You may have heard that “background checks” are one way to prevent gun violence. You might also be wondering, “Don’t gun sales already involve background checks?”
The answer is, yes. But also, no. Unfortunately, federal law does not require a background check on all gun sales.
In this blog post, you’ll learn about on one dangerous flaw in the background checks system: the stranger-to-stranger loophole. Along the way, we’ll also answer the question we should all be asking: “Why are background checks an important part of reducing gun violence in our country and what needs to change?”
Background Checks Save Lives
Completing a background check during a gun sale is critical to reducing gun violence. They help ensure guns aren’t sold to people who shouldn’t have them. For example, a completed background check can identify a convicted felon or domestic abuser. Identifying prohibited people before they complete a purchase reduces the chance a firearm will be used to harm others.
Since 1994, more than 3 million illegal gun sales have been stopped by a standard background check.1 Plainly put, completed background checks can help save lives.
Not Every Gun Sale Goes Through a Background Check
The federal background check system works. However, it only applies to certain types of gun sales. Only guns sold by a federally licensed firearms dealer must include a background check. But many people sell guns through “private sales” and these sales don’t require background checks.
This means there is a “loophole” in federal law. This loophole makes it legal to sell guns without ever conducting a background check on the buyer. “Private sellers” use this loophole regularly.
Private sellers can include online merchants, like Armslist.com. These online merchants can sell a lot of guns every day. Private sellers can also be your neighbor or colleague who want to sell you – or an absolute stranger – part of their personal collection. Based on federal law alone, neither of these examples would require a background check.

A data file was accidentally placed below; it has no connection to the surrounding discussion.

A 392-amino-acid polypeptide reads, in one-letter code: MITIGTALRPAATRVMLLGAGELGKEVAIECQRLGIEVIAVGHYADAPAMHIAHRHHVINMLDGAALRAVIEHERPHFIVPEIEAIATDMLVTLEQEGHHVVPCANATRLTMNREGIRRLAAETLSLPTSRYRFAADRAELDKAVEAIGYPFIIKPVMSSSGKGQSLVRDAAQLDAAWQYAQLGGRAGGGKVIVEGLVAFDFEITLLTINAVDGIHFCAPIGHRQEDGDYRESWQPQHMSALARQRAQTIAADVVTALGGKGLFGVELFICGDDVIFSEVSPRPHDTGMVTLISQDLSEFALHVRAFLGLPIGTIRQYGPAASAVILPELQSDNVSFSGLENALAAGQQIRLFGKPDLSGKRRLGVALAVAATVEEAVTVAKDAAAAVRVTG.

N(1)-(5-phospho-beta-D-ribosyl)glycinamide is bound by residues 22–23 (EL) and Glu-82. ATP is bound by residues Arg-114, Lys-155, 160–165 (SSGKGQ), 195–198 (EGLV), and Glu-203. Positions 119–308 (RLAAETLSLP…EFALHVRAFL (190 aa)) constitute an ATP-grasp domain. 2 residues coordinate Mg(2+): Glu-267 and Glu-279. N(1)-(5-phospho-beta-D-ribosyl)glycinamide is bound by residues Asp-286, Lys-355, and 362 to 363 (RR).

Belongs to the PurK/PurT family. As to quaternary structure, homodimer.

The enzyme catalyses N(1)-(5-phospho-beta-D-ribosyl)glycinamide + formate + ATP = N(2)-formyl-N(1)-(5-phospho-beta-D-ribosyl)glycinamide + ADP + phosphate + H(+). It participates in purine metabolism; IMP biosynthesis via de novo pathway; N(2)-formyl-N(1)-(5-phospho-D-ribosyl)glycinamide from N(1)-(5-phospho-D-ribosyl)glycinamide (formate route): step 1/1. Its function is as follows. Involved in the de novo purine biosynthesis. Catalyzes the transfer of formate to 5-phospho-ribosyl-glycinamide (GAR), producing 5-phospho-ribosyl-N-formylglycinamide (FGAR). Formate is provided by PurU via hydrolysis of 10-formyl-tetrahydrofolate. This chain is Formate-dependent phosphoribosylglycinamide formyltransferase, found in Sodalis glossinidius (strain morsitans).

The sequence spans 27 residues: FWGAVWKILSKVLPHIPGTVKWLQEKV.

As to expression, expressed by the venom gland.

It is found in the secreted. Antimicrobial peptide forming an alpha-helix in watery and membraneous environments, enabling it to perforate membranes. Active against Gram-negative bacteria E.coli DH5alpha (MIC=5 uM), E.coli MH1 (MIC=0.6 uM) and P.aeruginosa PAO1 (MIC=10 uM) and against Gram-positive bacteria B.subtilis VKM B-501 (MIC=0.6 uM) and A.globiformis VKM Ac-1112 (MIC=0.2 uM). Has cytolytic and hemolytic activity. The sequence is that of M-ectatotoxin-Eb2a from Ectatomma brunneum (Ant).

Private Sales and the Stranger-to-Stranger Loophole
This loophole in private sales has a loophole of its own. We call it the “stranger-to-stranger loophole.” This loophole refers to a very specific type of private gun sale: a private sale between two people who did not know each other before the sale (AKA “strangers”).
Online sales and gun shows are two places where private sales often occur between strangers. However, because of the loophole, none of these sales require a background check. In other words, the stranger-to-stranger loophole allows a private seller to sell a gun to an absolute stranger without ever conducting a background check on the buyer.
Because background checks aren’t required, stranger-to-stranger gun sales are an easy – and safe – way for prohibited people to buy guns. This loophole puts everyone at risk.
Closing the Stranger-to-Stranger Loophole Can Save Lives
Guns sold by private sellers aren’t subject to a background check. This means there’s no way to confirm if a potential buyer is prohibited from having a firearm. In the worst-case scenario, this means a person could be rightly denied a gun by a licensed dealer, but still buy one in a private sale. This is exactly what happened in the 2019 mass shooting in Midland-Odessa, Texas. The shooter failed a background check through a licensed firearms dealer but was able to buy a gun through a private seller in Lubbock. He went on to kill seven and wound 25 people.
States can pass laws closing the stranger-to-stranger loophole. If states do this, they will add a much-needed layer of protection. Background checks work, which is why they should be used every time a gun is sold between two people who don’t already know each other.
The Bottom Line
The stranger-to-stranger loophole is dangerous and puts communities at risk. Closing the loophole through state law is the right path forward – it doesn’t end private sales. It supports responsible gun sales and increases public safety in the process.